And Lina Hidalgo’s administration, you guessed it, they are hiding any compliance reviews done by the company on the expensive rental assistance program at BakerRipley.

This is the Interim County Administrator, the public servant you pay a bunch of money to make sure a lot of our COVID rescue money is spent properly. The perfect person to ask.

“Diana, can we coordinate a time to talk to you? We’ve been trying to get answers for quite a while. Can we? Ma’am?” asked Dolcefino Consulting’s Brian Collister.

Why are we putting a spotlight on BakerRipley and their use of COVID rescue dollars? Because of the growing mystery surrounding the November election.

We now know from interviews and research that the polling location at BakerRipley opened four hours late on election day. No poll opened later.

“We didn’t have the things to get the machines going. I have never seen nothing like it before,” said Jon Ether.

Jon Ether was the precinct judge at that BakerRipley poll, he had told the election administration he had no transportation. No way to get supplies.

At 6:30 that morning, the doors at the poll were locked. Ether and the alternate judge finally found a way in. But there were no campaign workers, none of the voting machines were set up. And the key to turn them on, once they were set up, was missing.

“As disorganized as that was it just wasn’t worth it,” expressed Ether.

“How do I describe it? To me it was a disgrace,” expressed Cynthia Ducommun.

What happened at the BakerRipley poll could just be the product of the sheer incompetence of Elections Administrator Clifford Tatum.

He’s been hiding the truth from voters, concealing his communications on election day months after being ordered by the Attorney General to release them.

We caught up with him in Austin.

“Clifford, Wayne Dolcefino has a message for you and that is sunshine. What are you so afraid of people finding out?” asked Collister.

But since BakerRipley’s funding is so tied to the democrats in control in Harris County, the suspicion is mounting.

“I think it is disgusting,” expressed Cynthia Ducommun.

“You think it happened on purpose,” asked Wayne Dolcefino. Cynthia replied, “I believe it did.”

“I think it’s suspicious too,” expressed Cindy Seigel.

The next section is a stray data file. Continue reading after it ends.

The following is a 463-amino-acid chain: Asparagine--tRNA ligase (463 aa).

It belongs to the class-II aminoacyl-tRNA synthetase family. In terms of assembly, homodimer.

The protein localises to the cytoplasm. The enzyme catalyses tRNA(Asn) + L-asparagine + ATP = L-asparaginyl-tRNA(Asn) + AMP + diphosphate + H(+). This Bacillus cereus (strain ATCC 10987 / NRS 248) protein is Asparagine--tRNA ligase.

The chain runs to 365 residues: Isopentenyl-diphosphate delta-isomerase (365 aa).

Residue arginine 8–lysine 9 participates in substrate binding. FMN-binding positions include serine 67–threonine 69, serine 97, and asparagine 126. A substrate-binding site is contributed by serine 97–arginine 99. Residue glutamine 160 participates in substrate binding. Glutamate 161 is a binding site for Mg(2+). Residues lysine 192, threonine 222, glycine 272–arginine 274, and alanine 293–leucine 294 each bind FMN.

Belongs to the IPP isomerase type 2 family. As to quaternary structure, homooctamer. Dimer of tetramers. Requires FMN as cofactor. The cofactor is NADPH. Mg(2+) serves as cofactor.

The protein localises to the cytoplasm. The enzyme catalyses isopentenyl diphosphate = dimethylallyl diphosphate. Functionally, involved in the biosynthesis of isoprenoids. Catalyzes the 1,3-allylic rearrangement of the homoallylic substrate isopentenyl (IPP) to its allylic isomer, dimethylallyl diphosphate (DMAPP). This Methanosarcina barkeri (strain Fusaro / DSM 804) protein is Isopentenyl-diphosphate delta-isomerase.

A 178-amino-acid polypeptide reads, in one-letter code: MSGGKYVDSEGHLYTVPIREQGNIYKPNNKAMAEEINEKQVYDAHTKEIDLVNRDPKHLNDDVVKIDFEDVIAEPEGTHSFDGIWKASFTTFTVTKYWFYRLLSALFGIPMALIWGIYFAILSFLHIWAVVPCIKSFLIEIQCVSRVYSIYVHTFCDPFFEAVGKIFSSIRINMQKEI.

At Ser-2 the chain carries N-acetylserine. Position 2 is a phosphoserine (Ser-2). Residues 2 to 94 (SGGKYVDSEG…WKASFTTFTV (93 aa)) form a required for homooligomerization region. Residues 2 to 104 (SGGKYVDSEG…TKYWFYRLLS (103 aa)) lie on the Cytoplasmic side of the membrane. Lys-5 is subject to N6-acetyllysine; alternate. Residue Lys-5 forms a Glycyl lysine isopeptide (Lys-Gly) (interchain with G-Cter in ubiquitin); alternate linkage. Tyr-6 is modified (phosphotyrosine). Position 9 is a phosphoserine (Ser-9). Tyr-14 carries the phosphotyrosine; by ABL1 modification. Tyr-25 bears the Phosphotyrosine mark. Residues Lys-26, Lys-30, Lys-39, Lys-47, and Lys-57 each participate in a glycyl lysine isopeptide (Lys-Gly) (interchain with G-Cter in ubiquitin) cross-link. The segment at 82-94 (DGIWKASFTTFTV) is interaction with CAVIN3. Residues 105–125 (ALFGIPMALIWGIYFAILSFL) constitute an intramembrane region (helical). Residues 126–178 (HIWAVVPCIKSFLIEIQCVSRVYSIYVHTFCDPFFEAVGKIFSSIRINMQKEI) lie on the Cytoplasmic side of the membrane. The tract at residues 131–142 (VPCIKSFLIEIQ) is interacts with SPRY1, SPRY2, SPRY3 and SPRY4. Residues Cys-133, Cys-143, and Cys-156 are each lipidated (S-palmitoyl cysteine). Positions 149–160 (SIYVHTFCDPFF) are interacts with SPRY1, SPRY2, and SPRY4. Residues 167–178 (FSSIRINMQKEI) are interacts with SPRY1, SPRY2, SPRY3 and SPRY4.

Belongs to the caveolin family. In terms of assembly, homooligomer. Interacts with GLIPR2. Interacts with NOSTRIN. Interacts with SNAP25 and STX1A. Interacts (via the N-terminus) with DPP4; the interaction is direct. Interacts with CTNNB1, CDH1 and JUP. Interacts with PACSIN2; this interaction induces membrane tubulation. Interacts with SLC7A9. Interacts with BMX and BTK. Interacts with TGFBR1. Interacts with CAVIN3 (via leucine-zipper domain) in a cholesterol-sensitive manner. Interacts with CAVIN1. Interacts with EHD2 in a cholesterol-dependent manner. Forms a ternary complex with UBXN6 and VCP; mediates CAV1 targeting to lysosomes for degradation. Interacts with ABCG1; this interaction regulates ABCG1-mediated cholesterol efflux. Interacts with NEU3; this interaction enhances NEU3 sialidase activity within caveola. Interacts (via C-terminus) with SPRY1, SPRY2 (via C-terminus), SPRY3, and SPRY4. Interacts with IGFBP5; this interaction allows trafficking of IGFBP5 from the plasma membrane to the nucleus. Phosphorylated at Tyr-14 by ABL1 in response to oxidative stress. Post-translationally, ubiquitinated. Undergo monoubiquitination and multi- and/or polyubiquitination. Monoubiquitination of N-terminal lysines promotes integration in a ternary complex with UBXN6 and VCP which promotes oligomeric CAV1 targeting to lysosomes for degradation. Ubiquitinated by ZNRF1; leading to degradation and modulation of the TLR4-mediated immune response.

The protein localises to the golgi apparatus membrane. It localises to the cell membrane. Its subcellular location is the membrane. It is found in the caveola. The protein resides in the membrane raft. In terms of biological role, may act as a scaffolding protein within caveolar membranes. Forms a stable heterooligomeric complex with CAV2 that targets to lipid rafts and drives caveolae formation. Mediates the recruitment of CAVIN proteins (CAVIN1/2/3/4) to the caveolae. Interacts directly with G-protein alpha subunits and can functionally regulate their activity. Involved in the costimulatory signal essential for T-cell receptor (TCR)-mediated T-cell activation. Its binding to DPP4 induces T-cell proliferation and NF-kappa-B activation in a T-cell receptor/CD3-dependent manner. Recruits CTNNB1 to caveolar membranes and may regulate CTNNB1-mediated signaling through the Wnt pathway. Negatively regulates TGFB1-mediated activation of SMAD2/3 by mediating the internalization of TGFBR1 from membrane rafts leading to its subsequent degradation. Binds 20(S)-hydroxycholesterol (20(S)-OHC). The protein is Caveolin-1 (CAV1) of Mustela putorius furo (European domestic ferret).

I can hear the critics now. Cindy Siegel is Republican Party Chairwoman, a partisan.

“So, it looks suspicious?” asked Dolcefino.  Mark Jones replied, “it looks suspicious.”

But this is Mark Jones, the political science professor at Rice University, who says the BakerRipley connection cannot be ignored.

“Completely tied to money that comes from Lina Hidalgo and other liberal activities, so this was going to be their ace in the hole,” continued Jones.

Jones suspects what happened here was orchestrated in advance. Monitors from the liberal Texas Organizing Project just happened to be there, already on the declarations for voters to sign.

That was evidence used in court hours later to get the vote extended by one hour for all polls.

“It could be coincidence, but the fact that it was BakerRipley, that top was there, and they were ready to get that out suggests to me that Rodney Ellis had already arranged that or someone else,” stated Jones.

In the first election challenge that’s went to court, lawyers for judicial candidate Erin Lunceford accused democratic lawyers of lying to the judge who extended the voting an hour.

They told her ballot paper problems were being addressed.

We now know 68 polls were allowed to run out of paper and forced to turn away voters.

Most in places Republicans usually win, but BakerRipley is a poll where 75% of the votes were going to Democrats.

They had plenty of ballot paper when more ballot paper showed up there.

“And then they brought us paper close to like 4 o’clock like stacks of paper. I said I didn’t request it or order it.  We have more than enough paper,” recalled Cynthia Ducommun.

It almost seemed like someone was planning for a possible last-minute surge in voters. The hearing to extend voting hadn’t even happened yet.

“I have never viewed myself as a conspiracy theorist, but when you have those things happen you have to wonder why,” stated Seigel.